Metro cops on road to nowhere as many are unsure about what they actually do

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The night Mpho Moerane died, the Johannesburg Metropolitan Police Department staged an impromptu funeral procession past his house in Johannesburg northern suburbs. It was a nice gesture for a man who had once been executive mayor of the City of Gold.

On clips posted to social media, the procession, two vehicles abreast down the suburban road; fast pursuit BMWs and VWs with vangwa Toyota bakkies in the rear, were led by three cops on big bikes. It would be churlish to begrudge these officers their opportunity to pay their former political master their last respects, but this wasn’t his funeral, just a drive by.

For many of us, it’s not really clear what the JMPD actually does. Yes, many of us have been caught in a suburban choke point down the William Nicol or Rivonia Road, as legions of the blue and khaki clad officers, their gaudy vehicles in the colours of the old apartheid flag parked to the side, flag down cars to peer at licence discs and pull off whoever takes their fancy for a third degree, which might even include having to proffer an expired licence.

But once you’re clear of the rolling roadblock, there’s no guarantee drivers won’t break laws. As for the taxis, there’ll still be those with no lights, monkey wrenches for steering wheels and a praying hand motif on the cracked back window for brakes. If the JMPD actually worked, rather than appearing to be the rent seeking operation that speed cops have historically been in this country, there would be far greater respect for the bylaws and highway code and far less skorokoros on the actual road, hazards to themselves and the rest of us.

The one place where the JMPD could have been a huge help – that Thursday night and probably every night since, would have been on point duty at the intersections that would have been load shed. It’s so bad, that most of that convoy would have had to use their blue lights and sirens to have got to Moerane’s house on time in any case.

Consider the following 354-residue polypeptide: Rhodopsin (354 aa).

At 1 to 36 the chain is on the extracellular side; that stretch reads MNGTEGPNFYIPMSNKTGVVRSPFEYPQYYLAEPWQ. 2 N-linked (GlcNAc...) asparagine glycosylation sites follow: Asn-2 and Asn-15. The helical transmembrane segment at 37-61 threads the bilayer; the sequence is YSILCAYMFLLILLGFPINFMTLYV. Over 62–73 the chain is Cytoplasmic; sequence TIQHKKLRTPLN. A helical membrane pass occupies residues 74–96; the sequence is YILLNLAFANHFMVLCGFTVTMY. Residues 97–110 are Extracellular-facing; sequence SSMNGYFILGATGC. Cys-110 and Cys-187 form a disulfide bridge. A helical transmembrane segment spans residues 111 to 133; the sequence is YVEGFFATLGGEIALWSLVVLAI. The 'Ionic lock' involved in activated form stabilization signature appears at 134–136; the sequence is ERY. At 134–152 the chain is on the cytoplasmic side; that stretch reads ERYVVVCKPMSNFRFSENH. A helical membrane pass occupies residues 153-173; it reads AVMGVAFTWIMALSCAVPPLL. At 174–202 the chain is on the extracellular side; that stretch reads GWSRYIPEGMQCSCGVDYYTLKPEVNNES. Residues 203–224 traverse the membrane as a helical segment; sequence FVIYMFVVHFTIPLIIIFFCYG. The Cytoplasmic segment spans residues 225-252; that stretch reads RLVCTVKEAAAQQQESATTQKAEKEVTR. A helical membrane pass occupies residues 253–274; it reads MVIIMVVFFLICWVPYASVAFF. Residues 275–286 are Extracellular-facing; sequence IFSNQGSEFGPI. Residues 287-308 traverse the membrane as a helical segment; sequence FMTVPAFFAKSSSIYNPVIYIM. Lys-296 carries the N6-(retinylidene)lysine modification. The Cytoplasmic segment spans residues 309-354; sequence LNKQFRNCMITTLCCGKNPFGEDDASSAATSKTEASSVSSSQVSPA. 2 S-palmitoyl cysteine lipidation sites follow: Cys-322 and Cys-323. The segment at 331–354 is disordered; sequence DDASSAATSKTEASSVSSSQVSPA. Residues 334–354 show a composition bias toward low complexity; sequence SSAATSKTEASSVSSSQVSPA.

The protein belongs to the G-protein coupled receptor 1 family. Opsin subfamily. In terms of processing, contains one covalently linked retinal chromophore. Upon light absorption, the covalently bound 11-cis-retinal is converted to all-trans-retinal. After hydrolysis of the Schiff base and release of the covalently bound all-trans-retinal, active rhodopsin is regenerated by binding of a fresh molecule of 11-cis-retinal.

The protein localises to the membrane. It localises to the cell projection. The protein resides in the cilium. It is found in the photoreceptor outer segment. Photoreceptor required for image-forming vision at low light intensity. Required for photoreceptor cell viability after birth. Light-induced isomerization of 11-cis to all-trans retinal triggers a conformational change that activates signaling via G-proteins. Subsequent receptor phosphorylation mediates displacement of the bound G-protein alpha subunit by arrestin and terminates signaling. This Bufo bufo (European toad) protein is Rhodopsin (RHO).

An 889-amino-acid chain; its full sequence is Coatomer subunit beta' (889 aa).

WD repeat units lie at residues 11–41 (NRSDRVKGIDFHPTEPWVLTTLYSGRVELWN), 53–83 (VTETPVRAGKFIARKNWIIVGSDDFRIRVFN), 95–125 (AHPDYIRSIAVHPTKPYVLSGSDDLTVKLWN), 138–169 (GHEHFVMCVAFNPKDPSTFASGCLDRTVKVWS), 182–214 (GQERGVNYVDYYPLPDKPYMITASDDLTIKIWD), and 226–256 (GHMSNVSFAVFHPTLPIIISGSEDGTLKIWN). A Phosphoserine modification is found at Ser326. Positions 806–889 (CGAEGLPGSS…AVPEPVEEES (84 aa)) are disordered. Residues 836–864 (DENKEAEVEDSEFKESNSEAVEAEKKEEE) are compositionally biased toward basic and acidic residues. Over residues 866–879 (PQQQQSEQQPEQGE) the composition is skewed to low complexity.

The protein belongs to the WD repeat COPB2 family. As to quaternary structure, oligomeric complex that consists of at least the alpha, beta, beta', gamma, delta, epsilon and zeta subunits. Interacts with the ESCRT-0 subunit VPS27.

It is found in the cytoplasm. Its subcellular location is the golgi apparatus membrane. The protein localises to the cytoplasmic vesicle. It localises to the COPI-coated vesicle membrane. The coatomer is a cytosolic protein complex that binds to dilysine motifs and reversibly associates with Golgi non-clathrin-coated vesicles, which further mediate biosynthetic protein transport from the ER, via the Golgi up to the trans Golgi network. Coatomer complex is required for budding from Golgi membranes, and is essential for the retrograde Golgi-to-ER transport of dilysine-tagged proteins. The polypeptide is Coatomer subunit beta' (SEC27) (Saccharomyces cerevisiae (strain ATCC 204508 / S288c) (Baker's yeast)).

There were 16 vehicles in that procession. Two cops apiece. That’s 16 major intersections that could have been assisted during load shedding, not counting the ones like the one on Beyers Naude just down the road from Lifestyle that took the City of Johannesburg six weeks to even fix when there was power.

Not so long ago, directing traffic was what traffic cops did. It was a massive service. It kept the cops literally on the ground, with their radios, to alert their colleagues to any infractions they saw in real time. Nowadays, in a great public private partnership, Outsurance has actually trained and paid for pointsmen and women to pitch up whenever there is a crisis. They’re still there, but the problem is it’s now so big that vagrants and beggars do the work too, jumping into the middle of streets to direct traffic. 

And the shiny Oranje Blanje Blou cars? They’re reserved for funerals and freelance fines obviously. Is this what a world class African city looks like?

Originally published in the Saturday Star on 28 May 2022.